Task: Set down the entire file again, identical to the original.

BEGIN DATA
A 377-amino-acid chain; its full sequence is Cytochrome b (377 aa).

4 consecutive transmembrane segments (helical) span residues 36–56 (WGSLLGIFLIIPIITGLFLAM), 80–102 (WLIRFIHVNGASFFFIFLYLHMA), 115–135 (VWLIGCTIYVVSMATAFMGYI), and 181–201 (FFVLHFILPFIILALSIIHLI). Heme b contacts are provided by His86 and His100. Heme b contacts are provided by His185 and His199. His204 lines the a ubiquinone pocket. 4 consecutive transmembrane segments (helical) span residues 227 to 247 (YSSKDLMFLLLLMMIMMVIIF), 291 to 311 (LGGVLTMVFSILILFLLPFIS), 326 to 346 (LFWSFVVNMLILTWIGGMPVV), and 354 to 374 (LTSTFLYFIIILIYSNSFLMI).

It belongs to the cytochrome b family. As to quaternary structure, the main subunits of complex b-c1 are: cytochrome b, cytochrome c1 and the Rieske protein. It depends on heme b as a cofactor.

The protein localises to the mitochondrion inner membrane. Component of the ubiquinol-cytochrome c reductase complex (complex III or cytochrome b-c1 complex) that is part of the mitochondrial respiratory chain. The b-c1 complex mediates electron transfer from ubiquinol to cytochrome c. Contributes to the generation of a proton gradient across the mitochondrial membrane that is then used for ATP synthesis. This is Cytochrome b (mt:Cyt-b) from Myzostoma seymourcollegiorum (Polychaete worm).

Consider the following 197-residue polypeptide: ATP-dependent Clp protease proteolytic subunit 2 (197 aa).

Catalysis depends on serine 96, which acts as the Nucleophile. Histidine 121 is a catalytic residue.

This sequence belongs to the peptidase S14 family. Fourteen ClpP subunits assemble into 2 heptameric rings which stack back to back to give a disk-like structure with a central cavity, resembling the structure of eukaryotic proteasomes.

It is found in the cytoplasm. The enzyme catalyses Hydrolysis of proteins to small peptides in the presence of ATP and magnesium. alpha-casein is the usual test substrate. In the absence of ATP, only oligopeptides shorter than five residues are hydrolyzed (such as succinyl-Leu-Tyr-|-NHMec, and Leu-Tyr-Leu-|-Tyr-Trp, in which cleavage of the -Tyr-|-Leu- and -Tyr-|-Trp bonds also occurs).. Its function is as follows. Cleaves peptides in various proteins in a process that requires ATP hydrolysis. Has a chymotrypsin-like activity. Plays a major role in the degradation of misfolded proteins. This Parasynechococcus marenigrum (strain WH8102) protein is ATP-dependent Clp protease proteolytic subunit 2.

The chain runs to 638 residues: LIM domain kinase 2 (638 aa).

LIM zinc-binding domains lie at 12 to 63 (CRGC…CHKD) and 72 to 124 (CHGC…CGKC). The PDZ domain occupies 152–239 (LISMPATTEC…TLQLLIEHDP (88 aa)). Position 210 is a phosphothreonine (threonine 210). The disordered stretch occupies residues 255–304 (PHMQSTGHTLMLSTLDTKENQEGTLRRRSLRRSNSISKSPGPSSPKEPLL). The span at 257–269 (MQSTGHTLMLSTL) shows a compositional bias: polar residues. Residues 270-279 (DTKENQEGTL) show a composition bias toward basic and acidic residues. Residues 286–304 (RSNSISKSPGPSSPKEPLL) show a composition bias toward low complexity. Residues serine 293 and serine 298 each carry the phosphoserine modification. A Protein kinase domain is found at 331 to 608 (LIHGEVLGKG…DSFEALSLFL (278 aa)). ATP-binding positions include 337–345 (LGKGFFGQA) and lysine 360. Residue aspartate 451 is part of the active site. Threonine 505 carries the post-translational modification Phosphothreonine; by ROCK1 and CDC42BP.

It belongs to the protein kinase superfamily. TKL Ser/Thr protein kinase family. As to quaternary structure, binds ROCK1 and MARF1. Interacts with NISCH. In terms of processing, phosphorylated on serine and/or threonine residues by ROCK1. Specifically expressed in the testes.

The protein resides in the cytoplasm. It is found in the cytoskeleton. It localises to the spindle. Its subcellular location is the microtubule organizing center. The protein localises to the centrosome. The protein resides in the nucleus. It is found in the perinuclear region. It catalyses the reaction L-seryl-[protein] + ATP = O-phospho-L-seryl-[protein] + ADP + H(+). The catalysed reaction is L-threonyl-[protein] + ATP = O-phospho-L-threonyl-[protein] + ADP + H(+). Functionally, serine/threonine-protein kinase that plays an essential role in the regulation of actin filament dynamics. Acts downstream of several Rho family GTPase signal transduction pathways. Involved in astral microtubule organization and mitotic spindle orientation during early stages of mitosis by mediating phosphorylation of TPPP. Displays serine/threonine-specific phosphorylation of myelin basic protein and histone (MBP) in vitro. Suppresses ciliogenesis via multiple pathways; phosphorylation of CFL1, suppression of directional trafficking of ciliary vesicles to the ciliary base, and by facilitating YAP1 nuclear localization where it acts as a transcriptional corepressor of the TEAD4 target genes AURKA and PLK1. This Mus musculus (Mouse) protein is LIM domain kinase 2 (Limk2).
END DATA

A 377-amino-acid chain; its full sequence is Cytochrome b (377 aa).

4 consecutive transmembrane segments (helical) span residues 36–56 (WGSLLGIFLIIPIITGLFLAM), 80–102 (WLIRFIHVNGASFFFIFLYLHMA), 115–135 (VWLIGCTIYVVSMATAFMGYI), and 181–201 (FFVLHFILPFIILALSIIHLI). Heme b contacts are provided by His86 and His100. Heme b contacts are provided by His185 and His199. His204 lines the a ubiquinone pocket. 4 consecutive transmembrane segments (helical) span residues 227 to 247 (YSSKDLMFLLLLMMIMMVIIF), 291 to 311 (LGGVLTMVFSILILFLLPFIS), 326 to 346 (LFWSFVVNMLILTWIGGMPVV), and 354 to 374 (LTSTFLYFIIILIYSNSFLMI).

It belongs to the cytochrome b family. As to quaternary structure, the main subunits of complex b-c1 are: cytochrome b, cytochrome c1 and the Rieske protein. It depends on heme b as a cofactor.

The protein localises to the mitochondrion inner membrane. Component of the ubiquinol-cytochrome c reductase complex (complex III or cytochrome b-c1 complex) that is part of the mitochondrial respiratory chain. The b-c1 complex mediates electron transfer from ubiquinol to cytochrome c. Contributes to the generation of a proton gradient across the mitochondrial membrane that is then used for ATP synthesis. This is Cytochrome b (mt:Cyt-b) from Myzostoma seymourcollegiorum (Polychaete worm).

Consider the following 197-residue polypeptide: ATP-dependent Clp protease proteolytic subunit 2 (197 aa).

Catalysis depends on serine 96, which acts as the Nucleophile. Histidine 121 is a catalytic residue.

This sequence belongs to the peptidase S14 family. Fourteen ClpP subunits assemble into 2 heptameric rings which stack back to back to give a disk-like structure with a central cavity, resembling the structure of eukaryotic proteasomes.

It is found in the cytoplasm. The enzyme catalyses Hydrolysis of proteins to small peptides in the presence of ATP and magnesium. alpha-casein is the usual test substrate. In the absence of ATP, only oligopeptides shorter than five residues are hydrolyzed (such as succinyl-Leu-Tyr-|-NHMec, and Leu-Tyr-Leu-|-Tyr-Trp, in which cleavage of the -Tyr-|-Leu- and -Tyr-|-Trp bonds also occurs).. Its function is as follows. Cleaves peptides in various proteins in a process that requires ATP hydrolysis. Has a chymotrypsin-like activity. Plays a major role in the degradation of misfolded proteins. This Parasynechococcus marenigrum (strain WH8102) protein is ATP-dependent Clp protease proteolytic subunit 2.

The chain runs to 638 residues: LIM domain kinase 2 (638 aa).

LIM zinc-binding domains lie at 12 to 63 (CRGC…CHKD) and 72 to 124 (CHGC…CGKC). The PDZ domain occupies 152–239 (LISMPATTEC…TLQLLIEHDP (88 aa)). Position 210 is a phosphothreonine (threonine 210). The disordered stretch occupies residues 255–304 (PHMQSTGHTLMLSTLDTKENQEGTLRRRSLRRSNSISKSPGPSSPKEPLL). The span at 257–269 (MQSTGHTLMLSTL) shows a compositional bias: polar residues. Residues 270-279 (DTKENQEGTL) show a composition bias toward basic and acidic residues. Residues 286–304 (RSNSISKSPGPSSPKEPLL) show a composition bias toward low complexity. Residues serine 293 and serine 298 each carry the phosphoserine modification. A Protein kinase domain is found at 331 to 608 (LIHGEVLGKG…DSFEALSLFL (278 aa)). ATP-binding positions include 337–345 (LGKGFFGQA) and lysine 360. Residue aspartate 451 is part of the active site. Threonine 505 carries the post-translational modification Phosphothreonine; by ROCK1 and CDC42BP.

It belongs to the protein kinase superfamily. TKL Ser/Thr protein kinase family. As to quaternary structure, binds ROCK1 and MARF1. Interacts with NISCH. In terms of processing, phosphorylated on serine and/or threonine residues by ROCK1. Specifically expressed in the testes.

The protein resides in the cytoplasm. It is found in the cytoskeleton. It localises to the spindle. Its subcellular location is the microtubule organizing center. The protein localises to the centrosome. The protein resides in the nucleus. It is found in the perinuclear region. It catalyses the reaction L-seryl-[protein] + ATP = O-phospho-L-seryl-[protein] + ADP + H(+). The catalysed reaction is L-threonyl-[protein] + ATP = O-phospho-L-threonyl-[protein] + ADP + H(+). Functionally, serine/threonine-protein kinase that plays an essential role in the regulation of actin filament dynamics. Acts downstream of several Rho family GTPase signal transduction pathways. Involved in astral microtubule organization and mitotic spindle orientation during early stages of mitosis by mediating phosphorylation of TPPP. Displays serine/threonine-specific phosphorylation of myelin basic protein and histone (MBP) in vitro. Suppresses ciliogenesis via multiple pathways; phosphorylation of CFL1, suppression of directional trafficking of ciliary vesicles to the ciliary base, and by facilitating YAP1 nuclear localization where it acts as a transcriptional corepressor of the TEAD4 target genes AURKA and PLK1. This Mus musculus (Mouse) protein is LIM domain kinase 2 (Limk2).